This ruling may provide a strong defense to revoked-consent claims brought against defendants by those in contractual relationships with those defendants.  It remains to be seen whether the reasoning set forth by the Second Circuit will be adopted by other courts.

U.S. House Judiciary Committee Examines Lawsuit Abuse and the TCPA

By Pamela Garvie, Elana Reman, Andrew Glass, Gregory Blase, Joseph C. Wylie II and Molly K. McGinley

On June 13, the U.S. House Judiciary Committee’s Subcommittee on the Constitution and Civil Justice held a hearing on “Lawsuit Abuse and the Telephone Consumer Protection Act”. The House Energy & Commerce Committee has primary jurisdiction over the TCPA.  But the Judiciary Committee oversees all matters related to the administration of justice in federal courts and has been active on a number of  litigation reform matters, including most recently class action reform legislation. The Subcommittee held the hearing in response to the fact that between 2010 and 2016, TCPA case filings increased by 1,272%, and today TCPA lawsuits are the largest category of class actions filed in federal court.  Although some of the Subcommittee’s Democratic members, including Ranking Democrat Steve Cohen (D-TN), questioned the Committee’s jurisdictional interest in the TCPA, the hearing focused on TCPA reform––specifically with an eye toward reducing lawsuit abuse, and the Republicans said they would work with Energy & Commerce on any legislative proposals.

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Dish Network to Pay $61.5 Million in Damages After TCPA Trial

By Molly K. McGinley, Joseph C. Wylie II, Lexi D. Bond

This week a federal judge in North Carolina ordered Dish Network LLC (“Dish”) to pay treble damages in the amount of $61.5 million, or $1,200 per call, to class members in a Telephone Consumer Protection Act (“TCPA”) action against Dish, Krakauer v. Dish Network L.L.C., Case No. 1:14-cv-00333, as a result of marketing efforts made by Dish’s contractor, Satellite Systems Network (“SSN”).  Under the TCPA, treble damages are available in the court’s discretion for violations that occur “willfully or knowingly.” Since the court found that Dish “willfully and knowingly” violated the TCPA, Dish was ordered to pay three times the $20.5 million jury verdict (calculated at a rate of $400 per call) against Dish (previously discussed here).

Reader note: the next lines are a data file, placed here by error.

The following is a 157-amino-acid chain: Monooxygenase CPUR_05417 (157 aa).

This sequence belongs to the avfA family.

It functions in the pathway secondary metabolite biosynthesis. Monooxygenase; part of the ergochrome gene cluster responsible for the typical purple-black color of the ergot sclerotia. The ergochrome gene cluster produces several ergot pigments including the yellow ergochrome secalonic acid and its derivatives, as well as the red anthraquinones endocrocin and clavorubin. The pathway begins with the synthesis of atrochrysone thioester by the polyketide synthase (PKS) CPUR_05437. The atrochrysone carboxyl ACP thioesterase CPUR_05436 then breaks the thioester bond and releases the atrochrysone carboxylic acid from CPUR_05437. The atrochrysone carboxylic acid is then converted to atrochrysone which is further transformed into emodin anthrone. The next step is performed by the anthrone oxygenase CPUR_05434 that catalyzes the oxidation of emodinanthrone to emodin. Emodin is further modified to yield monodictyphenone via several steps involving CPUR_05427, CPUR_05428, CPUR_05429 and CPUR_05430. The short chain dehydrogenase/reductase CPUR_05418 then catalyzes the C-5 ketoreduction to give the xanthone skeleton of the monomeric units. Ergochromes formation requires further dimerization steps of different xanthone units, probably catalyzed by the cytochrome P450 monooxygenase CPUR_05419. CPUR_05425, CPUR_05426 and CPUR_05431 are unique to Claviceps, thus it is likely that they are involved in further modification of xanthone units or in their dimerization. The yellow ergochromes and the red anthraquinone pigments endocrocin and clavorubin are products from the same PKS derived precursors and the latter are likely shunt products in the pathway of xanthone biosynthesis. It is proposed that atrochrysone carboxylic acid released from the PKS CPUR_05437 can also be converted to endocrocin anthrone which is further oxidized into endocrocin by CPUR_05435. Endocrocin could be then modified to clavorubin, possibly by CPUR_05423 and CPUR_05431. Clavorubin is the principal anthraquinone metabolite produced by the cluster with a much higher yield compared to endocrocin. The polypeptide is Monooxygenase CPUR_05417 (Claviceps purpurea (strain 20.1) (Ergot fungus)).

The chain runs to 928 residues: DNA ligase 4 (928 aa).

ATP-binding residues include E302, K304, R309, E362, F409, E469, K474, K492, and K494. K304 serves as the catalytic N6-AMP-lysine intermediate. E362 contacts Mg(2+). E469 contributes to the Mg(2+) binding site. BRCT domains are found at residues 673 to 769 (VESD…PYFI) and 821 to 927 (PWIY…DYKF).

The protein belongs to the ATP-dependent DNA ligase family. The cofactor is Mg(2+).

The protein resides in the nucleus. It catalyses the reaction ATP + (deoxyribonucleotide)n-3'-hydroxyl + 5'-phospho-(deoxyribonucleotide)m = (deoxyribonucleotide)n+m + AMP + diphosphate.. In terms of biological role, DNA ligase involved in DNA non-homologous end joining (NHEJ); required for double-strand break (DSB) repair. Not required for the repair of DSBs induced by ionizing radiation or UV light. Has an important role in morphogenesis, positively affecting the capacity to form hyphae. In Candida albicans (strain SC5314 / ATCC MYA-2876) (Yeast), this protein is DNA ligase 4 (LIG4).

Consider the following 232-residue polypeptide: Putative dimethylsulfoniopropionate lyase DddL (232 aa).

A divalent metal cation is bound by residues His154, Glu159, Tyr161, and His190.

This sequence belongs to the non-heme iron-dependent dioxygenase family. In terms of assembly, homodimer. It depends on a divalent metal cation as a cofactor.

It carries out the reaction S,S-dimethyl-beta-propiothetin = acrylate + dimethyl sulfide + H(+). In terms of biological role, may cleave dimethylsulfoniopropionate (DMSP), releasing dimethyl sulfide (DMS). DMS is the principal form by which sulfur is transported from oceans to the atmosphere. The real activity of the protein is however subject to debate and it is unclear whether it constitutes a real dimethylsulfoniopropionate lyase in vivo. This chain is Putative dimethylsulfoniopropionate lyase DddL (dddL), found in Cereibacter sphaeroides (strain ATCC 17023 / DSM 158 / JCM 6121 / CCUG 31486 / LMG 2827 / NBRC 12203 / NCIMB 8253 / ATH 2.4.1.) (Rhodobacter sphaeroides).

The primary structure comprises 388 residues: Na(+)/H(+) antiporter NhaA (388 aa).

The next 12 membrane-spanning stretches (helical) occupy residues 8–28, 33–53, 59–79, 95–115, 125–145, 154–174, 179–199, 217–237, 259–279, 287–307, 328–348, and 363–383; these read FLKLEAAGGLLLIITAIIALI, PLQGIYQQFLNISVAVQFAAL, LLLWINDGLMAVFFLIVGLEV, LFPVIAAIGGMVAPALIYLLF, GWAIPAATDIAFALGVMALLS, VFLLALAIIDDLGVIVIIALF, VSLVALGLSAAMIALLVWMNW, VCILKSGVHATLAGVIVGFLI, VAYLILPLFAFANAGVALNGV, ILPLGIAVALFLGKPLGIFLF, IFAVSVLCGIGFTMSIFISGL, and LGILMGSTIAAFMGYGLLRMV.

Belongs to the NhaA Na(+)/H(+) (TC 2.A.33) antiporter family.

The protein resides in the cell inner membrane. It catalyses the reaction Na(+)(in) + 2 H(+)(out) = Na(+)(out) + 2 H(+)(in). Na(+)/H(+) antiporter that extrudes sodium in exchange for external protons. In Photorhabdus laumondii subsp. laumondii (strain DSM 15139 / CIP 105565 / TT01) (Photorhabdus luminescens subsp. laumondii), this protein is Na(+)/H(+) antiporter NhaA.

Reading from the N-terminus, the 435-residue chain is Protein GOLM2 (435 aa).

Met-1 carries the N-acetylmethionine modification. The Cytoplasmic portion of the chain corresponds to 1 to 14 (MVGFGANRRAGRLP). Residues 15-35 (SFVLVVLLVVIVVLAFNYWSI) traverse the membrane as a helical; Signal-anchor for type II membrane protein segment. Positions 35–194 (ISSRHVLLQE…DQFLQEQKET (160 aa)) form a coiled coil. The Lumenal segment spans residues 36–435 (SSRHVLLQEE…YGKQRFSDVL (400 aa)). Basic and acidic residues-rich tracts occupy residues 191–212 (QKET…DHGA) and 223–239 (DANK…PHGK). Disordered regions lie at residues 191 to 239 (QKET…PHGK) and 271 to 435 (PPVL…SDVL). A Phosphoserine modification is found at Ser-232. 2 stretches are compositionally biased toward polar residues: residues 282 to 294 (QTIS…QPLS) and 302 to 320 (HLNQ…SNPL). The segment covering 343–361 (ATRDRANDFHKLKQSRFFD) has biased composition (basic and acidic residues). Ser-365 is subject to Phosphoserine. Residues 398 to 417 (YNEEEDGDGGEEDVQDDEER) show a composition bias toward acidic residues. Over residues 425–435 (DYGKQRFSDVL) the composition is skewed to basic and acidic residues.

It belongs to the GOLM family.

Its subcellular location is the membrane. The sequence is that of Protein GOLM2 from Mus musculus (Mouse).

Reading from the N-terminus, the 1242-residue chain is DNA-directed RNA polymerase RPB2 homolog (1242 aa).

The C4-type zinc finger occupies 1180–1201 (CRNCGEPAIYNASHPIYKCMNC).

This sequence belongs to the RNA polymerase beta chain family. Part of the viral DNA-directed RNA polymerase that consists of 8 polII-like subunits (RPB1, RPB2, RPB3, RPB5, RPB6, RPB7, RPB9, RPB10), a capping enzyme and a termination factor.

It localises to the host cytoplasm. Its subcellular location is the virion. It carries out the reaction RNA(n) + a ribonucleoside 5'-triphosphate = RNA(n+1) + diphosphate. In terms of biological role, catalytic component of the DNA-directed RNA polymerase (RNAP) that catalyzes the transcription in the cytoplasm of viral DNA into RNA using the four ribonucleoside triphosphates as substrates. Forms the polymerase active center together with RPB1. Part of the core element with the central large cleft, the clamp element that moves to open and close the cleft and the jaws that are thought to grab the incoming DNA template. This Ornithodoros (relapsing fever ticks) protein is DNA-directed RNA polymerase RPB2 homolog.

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It Wasn’t Me! – District Court Dismisses TCPA Action Alleging Vicarious Liability against Hotel Chains

By Andrew C. Glass, Gregory N. Blase, Roger L. Smerage, and Matthew T. Houston

A Michigan federal district court recently rejected a theory of vicarious liability under the Telephone Consumer Protection Act, 47 U.S.C. § 227 (“TCPA”). In Kern v. VIP Travel Services, the court concluded that the plaintiffs failed to state a claim against hotel chains for calls independent travel agents allegedly made to generate reservations at the hotels. See generally Op., Kern v. VIP Travel Servs., Case No. 1:16-cv-00008 (W.D. Mich. May 10, 2017). Accordingly, the court dismissed the putative class action. Read More

Proposed Fairness in Class Action Litigation Act of 2017 Seeks to Curb Attorney Abuses of Class Action Device and Expand Class Action Defendant Protections

By Brian M. Forbes, Joseph C. Wylie II, Molly K. McGinley, Jennifer Janeira Nagle, and Matthew N. Lowe                     

On February 9, 2017, Rep. Robert Goodlatte (R-Va.), the Chairman of the House Judiciary Committee, introduced the Fairness in Class Action Litigation Act of 2017 (the “Act” or “H.R. 985”).  The Act significantly expands the class action reforms proposed in an earlier version of the bill that stalled after passage in the U.S. House of Representatives and imposes significant new restrictions on class action lawyers and plaintiffs seeking to proceed under Rule 23 of the Federal Rules of Civil Procedure, as well as implementing new rules applicable to cases consolidated through the multidistrict litigation process.  The stated purposes of the Act are to: (1) “assure fair and prompt recoveries for class members and multidistrict litigation plaintiffs with legitimate claims;” (2) “diminish abuses in class action and mass tort litigation that are undermining the integrity of the U.S. legal system;” and (3) “restore the intent of the framers of the United States Constitution by ensuring Federal court consideration of interstate controversies of national importance consistent with diversity jurisdiction principles.” In a press release, Rep. Goodlatte announced that the objective of the proposed legislation is to “keep baseless class action suits away from innocent parties, while still keeping the doors to justice open for parties with real and legitimate claims, and maximizing their recoveries.”

To read the full alert on K&L Gates HUB, click here.